Then they saw it. Princess Seraphel du Marquin knew the fighting was days to the north. Even if the combined army were smashed, the Griffin Prince’s flight was far faster than any rider could hope to achieve. And yet.

And yet—something came out of the hills in the distance. Figures. Riders, rather. Even a few people on foot. Seraphel’s eyes opened wide. She saw them blur across the ground, so fast—then suddenly jump. Not physically, but jump across the landscape, mid-flight.

She didn’t understand what she was seeing. They were moving so fast. What kind of movement Skill was this? And yet, it wasn’t just them. She saw the air change. Were those…birds? Why was the sky rippling in color, from blue to cloudy to orange then black? As if it was going through the cycle of day and night in a moment.

Then the first wave of riders crashed forwards, within less than a mile and, suddenly, Seraphel heard distant, blaring horns. Shouts. The Griffin Prince jerked in the air and she saw a foremost rider, a [Knight], no, an armored half-Elf, riding towards her, armor battered.

Can you not hear? Damn you all! What’s going on? They’re behind us! Our [Message] spells—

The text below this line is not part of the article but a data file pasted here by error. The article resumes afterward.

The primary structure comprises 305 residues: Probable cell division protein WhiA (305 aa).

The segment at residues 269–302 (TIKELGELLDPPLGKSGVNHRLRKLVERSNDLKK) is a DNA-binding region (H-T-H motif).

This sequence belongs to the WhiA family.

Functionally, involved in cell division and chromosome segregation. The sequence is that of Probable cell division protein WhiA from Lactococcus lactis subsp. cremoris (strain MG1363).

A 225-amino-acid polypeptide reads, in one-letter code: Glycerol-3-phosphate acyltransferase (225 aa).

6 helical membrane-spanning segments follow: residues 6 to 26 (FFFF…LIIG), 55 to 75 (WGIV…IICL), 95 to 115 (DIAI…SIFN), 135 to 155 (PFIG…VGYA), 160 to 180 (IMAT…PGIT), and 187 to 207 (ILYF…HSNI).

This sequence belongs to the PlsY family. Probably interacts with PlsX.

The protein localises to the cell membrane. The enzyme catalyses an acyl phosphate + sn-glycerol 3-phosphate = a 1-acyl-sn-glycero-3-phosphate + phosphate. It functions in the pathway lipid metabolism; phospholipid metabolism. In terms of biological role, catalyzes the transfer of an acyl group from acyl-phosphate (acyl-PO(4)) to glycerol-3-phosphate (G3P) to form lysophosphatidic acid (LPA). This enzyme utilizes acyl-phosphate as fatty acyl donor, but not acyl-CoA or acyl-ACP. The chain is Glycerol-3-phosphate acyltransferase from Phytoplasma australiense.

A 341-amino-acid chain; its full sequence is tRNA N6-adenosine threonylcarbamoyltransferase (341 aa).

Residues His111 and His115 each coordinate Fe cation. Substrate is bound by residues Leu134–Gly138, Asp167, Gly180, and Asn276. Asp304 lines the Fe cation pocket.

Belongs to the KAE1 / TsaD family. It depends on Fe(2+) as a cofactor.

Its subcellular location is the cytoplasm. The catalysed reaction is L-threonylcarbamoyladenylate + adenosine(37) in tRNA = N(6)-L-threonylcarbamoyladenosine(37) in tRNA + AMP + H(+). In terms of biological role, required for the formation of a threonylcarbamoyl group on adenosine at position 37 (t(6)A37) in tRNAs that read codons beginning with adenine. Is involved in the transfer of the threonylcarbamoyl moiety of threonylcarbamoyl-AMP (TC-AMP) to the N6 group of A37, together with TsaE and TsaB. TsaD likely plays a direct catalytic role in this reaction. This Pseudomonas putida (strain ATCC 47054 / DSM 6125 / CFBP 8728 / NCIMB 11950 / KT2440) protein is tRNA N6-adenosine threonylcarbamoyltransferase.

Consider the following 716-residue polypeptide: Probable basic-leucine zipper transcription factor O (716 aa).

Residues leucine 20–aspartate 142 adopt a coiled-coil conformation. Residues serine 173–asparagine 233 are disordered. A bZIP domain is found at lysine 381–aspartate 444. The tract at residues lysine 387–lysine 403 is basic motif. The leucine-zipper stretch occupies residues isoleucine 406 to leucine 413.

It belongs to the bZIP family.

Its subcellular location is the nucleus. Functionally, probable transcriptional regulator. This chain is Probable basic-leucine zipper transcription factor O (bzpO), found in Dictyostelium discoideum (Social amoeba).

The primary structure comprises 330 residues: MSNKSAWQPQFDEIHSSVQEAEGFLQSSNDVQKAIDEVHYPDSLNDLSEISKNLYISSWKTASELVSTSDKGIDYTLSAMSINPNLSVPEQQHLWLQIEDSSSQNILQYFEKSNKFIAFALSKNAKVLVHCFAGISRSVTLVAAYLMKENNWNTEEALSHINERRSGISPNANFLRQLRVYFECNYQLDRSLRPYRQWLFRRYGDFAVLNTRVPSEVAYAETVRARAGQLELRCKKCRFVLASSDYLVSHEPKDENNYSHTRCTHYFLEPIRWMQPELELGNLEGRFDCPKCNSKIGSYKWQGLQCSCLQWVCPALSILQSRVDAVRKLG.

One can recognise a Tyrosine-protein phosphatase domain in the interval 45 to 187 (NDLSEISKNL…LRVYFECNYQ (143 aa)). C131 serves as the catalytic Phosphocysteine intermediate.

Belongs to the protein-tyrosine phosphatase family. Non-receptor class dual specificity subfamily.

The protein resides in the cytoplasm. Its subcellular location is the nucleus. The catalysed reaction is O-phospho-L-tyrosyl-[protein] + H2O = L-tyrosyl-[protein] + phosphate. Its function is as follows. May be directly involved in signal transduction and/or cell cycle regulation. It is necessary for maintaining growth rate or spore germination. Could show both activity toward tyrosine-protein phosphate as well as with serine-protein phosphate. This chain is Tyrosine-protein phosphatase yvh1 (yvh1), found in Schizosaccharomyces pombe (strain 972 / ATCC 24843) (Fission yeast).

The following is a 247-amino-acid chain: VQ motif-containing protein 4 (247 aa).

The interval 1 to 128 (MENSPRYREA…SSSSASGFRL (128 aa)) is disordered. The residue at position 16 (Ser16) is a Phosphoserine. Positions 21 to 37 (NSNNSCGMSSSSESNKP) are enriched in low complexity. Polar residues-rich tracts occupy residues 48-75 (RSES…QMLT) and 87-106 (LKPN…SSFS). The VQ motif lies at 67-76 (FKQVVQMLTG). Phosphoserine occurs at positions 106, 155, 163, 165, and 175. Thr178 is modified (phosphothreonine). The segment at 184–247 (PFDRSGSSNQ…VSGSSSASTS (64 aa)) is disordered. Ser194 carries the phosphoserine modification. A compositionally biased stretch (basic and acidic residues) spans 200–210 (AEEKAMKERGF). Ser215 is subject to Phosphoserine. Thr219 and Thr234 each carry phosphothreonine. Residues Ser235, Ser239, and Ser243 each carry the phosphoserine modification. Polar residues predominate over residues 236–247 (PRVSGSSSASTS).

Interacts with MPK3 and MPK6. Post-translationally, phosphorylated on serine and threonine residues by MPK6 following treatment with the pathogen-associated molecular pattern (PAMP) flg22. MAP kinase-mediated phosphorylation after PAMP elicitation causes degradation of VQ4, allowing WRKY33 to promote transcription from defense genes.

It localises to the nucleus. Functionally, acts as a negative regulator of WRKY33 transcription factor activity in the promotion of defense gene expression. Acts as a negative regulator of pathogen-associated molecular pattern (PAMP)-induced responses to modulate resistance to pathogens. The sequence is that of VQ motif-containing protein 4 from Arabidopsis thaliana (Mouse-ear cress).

He was roaring in a hoarse, hopeless voice, as if he’d been shouting for nigh on an hour. His voice was magnified by a spell, and Seraphel flinched as it bounced off the canyon walls. She recoiled, and Vernoue stumbled.

“[Message] spells! N—so many! They sent it at—there are hundreds—

A wave of birds screamed past the Griffin Prince, then saw him in the air and banked, flying in every direction. His fierce mount snapped and had a mouthful of one of them. Seraphel felt something snap around her, and the reverberation of whatever it was stunned her.

As the half-Elf slowed, seeing the statues of people finally move, Seraphel looked down. Not at the first wave of fleeing soldiers, so close, already reaching them at last, the Dawn Concordat’s shattered army.

Not at the animals, or at Vernoue, who finally got the desperate [Messages] that had gone unanswered, piled up and coming in all at once. Not even at the Griffin Prince, hanging in the air, staring at the land-forces who had caught up, against all logic, to his faster force.

She stared down at…the grass. The grass that the half-Elf rode over. It was nothing that should be too obvious, unless you had just seen it. Then—well, it had rained. It was still fading summer. So she saw a noticeable change over however long it had been.

The grass? It was nearly twice as high. It had been shorter a moment ago. Yet all had grown, the [Soldiers] fled, an army been routed due to strange laws. A dire rule.